The Intergovernmental Authority on Development (IGAD) has adopted a Cluster Approach to strengthen cross border cooperation among its Member States, which it is implementing in collaboration with its Development Partners. In order to address the needs of the people in the cross border areas, a cross border dialogue was initiated in two clusters, namely, Karamoja Clusters and Dikhil Clusters[1].

Introduction

A Team of IGAD Experts (from Planning, Coordination and Partnership Division (PCPD); IGAD Center for Pastoral Area Development (ICPALD); Conflict Early Warning, Early Response Mechanism) jointly facilitated a cross border dialogue in Karamoja from July 24-25, 2018.

The first cross border dialogue in the Dikhil Cluster took place from November 28-29, 2018. The dialogue that took place in Dire Dawa was jointly facilitated by PCPD and ICPALD staff.

Participants of the cross border dialogue were drawn from districts or sub-counties in the cluster. Representation from each district or sub-country was as follows:

1 Elder, 1 Women Representative, 1 Youth Representative, 1 Peace Committee Chairperson, 1 Local Administrator, and 1 Agricultural Expert. Countries in a cluster may have 4-7 districts that may bring number of participants of one community level dialogue to 50-70 persons.

A rich-picture, brain-storing, group and plenary sessions were used to facilitate a dialogue.

The subsequent sections of this article will address a conceptual framework adopted to guide series of dialogues that is presented under the methodology section, highlights of the processes and priority project ideas identified in Karamoja and Dikhil Clusters.

Methodology

Cross-border cooperation is a multi-stakeholder initiative that involves actors with different experience, opportunities and objectives. These include, grass root communities, NGOs, CBOs, local and provincial government, and National government departments. In addition, there are regional platforms and international and bi-lateral agencies that support the national and regional platforms such as IDDRSI.

The cross border dialogues, therefore, should ensure how the voice of the grass-roots communities are heard and harmonized with the views and opinions of actors in the formal systems. Therefore, it should be guided by multi-stakeholders’ platforms principles[2] that promotes participatory approaches, accommodates diversity to achieve collective goals.

In order to ensure adequate participation of the community representatives, multiple language translation and arrangement of groups according to language mix was used. In addition, a women only group was established to ensure their participation and observe variation in issues addressed and priorities.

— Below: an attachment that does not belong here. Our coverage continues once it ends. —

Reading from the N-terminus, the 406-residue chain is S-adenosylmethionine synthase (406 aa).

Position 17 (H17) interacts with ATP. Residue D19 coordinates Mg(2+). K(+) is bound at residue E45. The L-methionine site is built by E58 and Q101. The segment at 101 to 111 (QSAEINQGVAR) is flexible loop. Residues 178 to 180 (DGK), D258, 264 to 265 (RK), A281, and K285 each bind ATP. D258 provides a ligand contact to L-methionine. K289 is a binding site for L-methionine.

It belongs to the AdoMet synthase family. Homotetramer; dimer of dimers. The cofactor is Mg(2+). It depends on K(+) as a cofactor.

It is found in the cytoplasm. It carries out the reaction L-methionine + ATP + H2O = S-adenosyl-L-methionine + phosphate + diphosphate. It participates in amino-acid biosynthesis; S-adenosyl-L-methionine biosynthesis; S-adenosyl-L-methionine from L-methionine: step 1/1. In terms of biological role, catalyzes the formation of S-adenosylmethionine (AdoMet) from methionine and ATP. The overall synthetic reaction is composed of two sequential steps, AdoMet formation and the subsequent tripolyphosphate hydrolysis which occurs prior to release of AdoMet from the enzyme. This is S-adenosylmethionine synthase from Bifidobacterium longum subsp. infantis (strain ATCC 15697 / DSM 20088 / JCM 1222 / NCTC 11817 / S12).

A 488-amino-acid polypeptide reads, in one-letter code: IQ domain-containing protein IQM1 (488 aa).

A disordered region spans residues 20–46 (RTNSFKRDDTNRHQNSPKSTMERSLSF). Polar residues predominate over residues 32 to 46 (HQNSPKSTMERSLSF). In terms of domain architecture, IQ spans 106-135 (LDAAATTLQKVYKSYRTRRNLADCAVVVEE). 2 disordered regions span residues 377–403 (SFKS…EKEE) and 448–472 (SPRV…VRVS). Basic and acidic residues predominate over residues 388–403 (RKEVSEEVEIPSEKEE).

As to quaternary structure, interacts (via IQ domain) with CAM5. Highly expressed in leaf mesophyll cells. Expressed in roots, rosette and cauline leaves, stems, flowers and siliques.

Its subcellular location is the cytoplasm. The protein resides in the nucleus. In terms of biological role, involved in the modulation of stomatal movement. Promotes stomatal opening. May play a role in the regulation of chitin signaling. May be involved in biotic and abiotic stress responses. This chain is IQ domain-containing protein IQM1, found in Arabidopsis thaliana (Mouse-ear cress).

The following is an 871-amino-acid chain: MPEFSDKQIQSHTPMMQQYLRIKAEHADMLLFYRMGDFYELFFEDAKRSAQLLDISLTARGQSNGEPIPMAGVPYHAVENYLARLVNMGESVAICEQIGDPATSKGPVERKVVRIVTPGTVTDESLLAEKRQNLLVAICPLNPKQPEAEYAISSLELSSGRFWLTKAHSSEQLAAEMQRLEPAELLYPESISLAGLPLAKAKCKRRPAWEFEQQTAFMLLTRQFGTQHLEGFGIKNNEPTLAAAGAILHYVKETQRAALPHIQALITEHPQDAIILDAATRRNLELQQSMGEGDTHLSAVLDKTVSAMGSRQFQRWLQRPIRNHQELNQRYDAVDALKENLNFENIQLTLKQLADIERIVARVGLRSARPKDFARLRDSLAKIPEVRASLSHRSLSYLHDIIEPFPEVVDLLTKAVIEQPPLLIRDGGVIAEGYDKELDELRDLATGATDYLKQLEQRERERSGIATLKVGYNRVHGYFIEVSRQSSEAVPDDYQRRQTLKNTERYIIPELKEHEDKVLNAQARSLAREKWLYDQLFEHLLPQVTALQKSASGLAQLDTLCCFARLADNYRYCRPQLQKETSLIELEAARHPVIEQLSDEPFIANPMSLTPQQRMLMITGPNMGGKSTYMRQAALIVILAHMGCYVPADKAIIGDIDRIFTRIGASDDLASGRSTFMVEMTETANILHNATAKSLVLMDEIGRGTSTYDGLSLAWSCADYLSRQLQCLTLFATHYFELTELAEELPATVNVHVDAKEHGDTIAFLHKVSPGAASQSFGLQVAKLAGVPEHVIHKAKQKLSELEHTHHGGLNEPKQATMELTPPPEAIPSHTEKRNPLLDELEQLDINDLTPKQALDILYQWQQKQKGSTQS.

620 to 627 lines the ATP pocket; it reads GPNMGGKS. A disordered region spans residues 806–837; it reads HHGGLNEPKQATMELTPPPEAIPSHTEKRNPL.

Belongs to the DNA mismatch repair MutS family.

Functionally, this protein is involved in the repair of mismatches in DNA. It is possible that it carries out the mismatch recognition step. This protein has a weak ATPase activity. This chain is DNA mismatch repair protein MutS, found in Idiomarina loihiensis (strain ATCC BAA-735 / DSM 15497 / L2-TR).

A conceptual framework that guides various steps of the cross border dialogue is highlighted below (Figure 1)

Figure 1: A conceptual Framework to Facilitate Cross Border Development Cooperation in the IGAD Region[3]

IDDRSI Platform Coordination: The IGAD member states jointly agreed to strengthen the on-going cross border cooperation under IGAD and bilaterally, for decades. Owing to its role to lead and coordinate IDDRSI, IGAD facilitates cross border cooperation in its member states.

Cross border dialogue: Community level cross border dialogue is organized with the leadership of IGAD and contribution of Development Partners. This dialogue involves mainly communities in the cross border areas and few IGAD and Member State Technical Experts.

Cluster Focal Groups: At the end of each dialogue, each country is requested to select three representatives who will be working with IGAD multi-disciplinary team and National Technical Team to prepare project documents based on the priorities identified by the community representatives. This representatives are designated as Cluster Focal Groups, and will be working with the National Technical Team (see below) in project development.

Technical Team in Member States: Cross border cooperation is for IGAD member states, and more specifically for cross border communities. Therefore, national technical team, drawn from national, regional/provincial or zonal levels who play a key role in countries resilience agenda should be on board at the earliest. The national technical team are instrumental in informing the ministers and other key stakeholders at the national levels, and also backstopping the grassroots communities through their representatives during implementation, monitoring and evaluation of the initiatives that have been vetted by the Ministerial level for implementation.